On wet palettes

This week, as you might notice from the title, I’ve finally started playing around with a wet palette. For some reason, I’ve just never seen the need before – my trusty ceramic tile seemed to work fine, and I don’t usually need to preserve a colour mix, so wet palettes seemed pretty redundant.

It was after listening to Mike Blank’s talk at Euro and chatting to Martin that it occurred to me that there’s a little more to a wet palette than I’d really been considering. It’s not that Mike Blank even uses one – he uses strips of masking tape stuck to a block of wood. This, understandably, confused the hell out of everyone present, because it goes against pretty much all of the standard practices, but you can’t argue with the results.

Martin and I were discussing this in the car on the way back home, and the fact that Mike had said that he got a matte finish from paints this way, and it occurred to us that the masking tape was presumably absorbing some of the medium in the paint, which will naturally make the finish flatter. Martin mentioned seeing a similar effect from using a wet palette, so I thought I should finally give it a go. This was solidified in my mind watching Roman Gruba do a demonstration at SMC. Actually seeing a master in action with one is pretty cool.

I could have made one pretty easily (a plastic takeaway tray, jiffy cloth and baking paper will do the trick), but I thought I might as well buy something, if only so it’s easier to transport. I do most of my painting at Inner Sanctum Collectibles in Cambridge, so I need to be able to pack up my stuff and lug it around via public transport.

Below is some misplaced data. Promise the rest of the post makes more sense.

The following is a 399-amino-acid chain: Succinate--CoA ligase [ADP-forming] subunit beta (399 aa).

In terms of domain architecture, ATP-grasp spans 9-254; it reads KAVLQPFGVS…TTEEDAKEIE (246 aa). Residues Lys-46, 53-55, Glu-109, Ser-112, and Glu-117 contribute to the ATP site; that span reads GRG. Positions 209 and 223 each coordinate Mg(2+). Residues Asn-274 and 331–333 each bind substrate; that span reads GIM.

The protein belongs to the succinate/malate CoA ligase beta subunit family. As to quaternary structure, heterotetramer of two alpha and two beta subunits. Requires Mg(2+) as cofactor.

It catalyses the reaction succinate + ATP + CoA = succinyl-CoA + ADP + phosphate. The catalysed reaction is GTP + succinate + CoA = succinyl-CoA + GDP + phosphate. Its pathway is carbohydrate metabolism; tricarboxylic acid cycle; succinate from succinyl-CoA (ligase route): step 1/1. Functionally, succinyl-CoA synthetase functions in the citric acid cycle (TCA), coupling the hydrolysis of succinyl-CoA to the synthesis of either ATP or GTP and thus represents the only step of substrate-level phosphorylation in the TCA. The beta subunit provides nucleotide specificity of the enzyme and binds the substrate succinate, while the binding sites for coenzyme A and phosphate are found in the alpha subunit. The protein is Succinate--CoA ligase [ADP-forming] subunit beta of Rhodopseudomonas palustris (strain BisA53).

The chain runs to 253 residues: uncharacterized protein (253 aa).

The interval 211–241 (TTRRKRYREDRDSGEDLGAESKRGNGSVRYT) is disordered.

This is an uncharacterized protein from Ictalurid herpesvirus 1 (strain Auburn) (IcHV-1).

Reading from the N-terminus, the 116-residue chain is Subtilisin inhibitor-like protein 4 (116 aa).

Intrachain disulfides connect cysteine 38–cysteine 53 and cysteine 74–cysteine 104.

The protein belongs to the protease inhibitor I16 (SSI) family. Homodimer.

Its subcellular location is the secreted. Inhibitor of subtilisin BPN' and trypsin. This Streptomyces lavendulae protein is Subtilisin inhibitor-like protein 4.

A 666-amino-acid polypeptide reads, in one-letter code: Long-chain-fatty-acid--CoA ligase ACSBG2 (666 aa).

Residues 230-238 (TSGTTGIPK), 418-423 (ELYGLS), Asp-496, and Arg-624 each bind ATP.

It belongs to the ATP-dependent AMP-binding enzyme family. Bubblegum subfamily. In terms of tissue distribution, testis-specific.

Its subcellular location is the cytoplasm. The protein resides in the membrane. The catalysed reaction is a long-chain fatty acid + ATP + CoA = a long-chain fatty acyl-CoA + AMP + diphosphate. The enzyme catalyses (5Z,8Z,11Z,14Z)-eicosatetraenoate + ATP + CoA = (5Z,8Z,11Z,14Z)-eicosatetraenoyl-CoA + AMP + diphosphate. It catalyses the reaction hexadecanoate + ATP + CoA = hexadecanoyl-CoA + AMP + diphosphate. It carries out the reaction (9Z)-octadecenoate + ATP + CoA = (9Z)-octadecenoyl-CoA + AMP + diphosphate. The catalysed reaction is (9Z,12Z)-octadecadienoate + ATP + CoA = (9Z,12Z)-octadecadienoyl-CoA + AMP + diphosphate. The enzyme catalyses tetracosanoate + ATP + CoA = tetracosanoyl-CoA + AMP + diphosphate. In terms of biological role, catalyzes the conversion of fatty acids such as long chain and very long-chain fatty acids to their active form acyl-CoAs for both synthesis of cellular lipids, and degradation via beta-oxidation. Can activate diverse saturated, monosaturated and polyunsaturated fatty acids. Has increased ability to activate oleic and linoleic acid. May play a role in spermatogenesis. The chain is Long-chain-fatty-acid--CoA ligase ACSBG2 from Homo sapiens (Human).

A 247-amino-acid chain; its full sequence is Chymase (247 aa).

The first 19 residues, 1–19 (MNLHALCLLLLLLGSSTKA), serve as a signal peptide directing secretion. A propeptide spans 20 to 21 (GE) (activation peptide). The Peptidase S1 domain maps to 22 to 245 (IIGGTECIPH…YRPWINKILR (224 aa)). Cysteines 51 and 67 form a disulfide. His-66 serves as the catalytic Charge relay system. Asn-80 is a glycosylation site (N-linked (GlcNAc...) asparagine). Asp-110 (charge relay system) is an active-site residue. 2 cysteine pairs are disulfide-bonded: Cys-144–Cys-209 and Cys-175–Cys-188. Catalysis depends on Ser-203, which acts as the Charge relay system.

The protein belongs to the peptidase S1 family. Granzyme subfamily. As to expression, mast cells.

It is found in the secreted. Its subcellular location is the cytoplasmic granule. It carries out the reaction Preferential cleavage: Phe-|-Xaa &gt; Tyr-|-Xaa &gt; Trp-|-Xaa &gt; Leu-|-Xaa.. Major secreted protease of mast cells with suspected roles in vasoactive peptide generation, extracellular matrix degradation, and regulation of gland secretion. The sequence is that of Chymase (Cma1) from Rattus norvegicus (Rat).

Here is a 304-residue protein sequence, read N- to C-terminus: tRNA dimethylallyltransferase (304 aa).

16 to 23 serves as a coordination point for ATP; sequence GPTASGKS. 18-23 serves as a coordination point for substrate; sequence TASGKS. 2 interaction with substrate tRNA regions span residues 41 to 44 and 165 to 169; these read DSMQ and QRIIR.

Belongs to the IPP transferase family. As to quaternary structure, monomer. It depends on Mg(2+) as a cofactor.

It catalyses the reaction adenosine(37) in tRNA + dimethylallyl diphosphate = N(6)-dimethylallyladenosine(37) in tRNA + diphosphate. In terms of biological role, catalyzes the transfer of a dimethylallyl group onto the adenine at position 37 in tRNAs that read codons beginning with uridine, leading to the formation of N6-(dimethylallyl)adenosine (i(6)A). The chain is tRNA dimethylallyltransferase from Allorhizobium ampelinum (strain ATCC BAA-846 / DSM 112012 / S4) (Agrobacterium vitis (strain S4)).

In the end, I got a Sta-Wet Palette, which more than does the trick. It comes with some paper, but that looks like a pain to prep (you’re meant to soak it for 15 minutes in hot water), so I just cut some baking paper to use. For those who haven’t used a wet palette before, it’s important to note that you need to use siliconised paper, not waxed paper. Waxed paper won’t let moisture pass through particularly well, and the wax could transfer into the paint when you work it, which, I imagine, won’t help.

Anyway, the wet palette is Fun. You sort of poke the paint around until it’s the consistency you want, which is a whole lot easier than trying to get the mix right on a standard plastic or ceramic palette. You can also try out colour blends on the palette really easily because the paint stays wet (literally wet blending).

With that shameless advertising out of the way, here’s the soldier’s progress:

As you can see, I’ve refined the volume on his cheek quite a bit, so the shape doesn’t get lost in fairly bland shading anymore (with last week’s work for comparison):

example2The colours are a little misleading – I haven’t actually changed the skintones all that much, they’re just being picked up more accurately by the camera now that some other colours are in place, and I used a lighter part of the backdrop.

The colour choices were made for me by referring to Russian uniforms from the early 19th century. He’s meant to have been a soldier returning home from war, and I couldn’t think of a set of colours that would do a better job of telling that part of the story (not that it’s necessarily obvious without my mentioning it – I’ll need to add some extra details to sell that).

More generally, I’ve been working on getting a shine on his hair, but that’s not really visible from any of the photos. I’ll need to work that up a bit and spread it perhaps a bit further around so it’s more obvious. Otherwise, he’s pretty much there.

I also bought a daylight lamp this week, so I may be able to finally get some painting in outside of the weekends.

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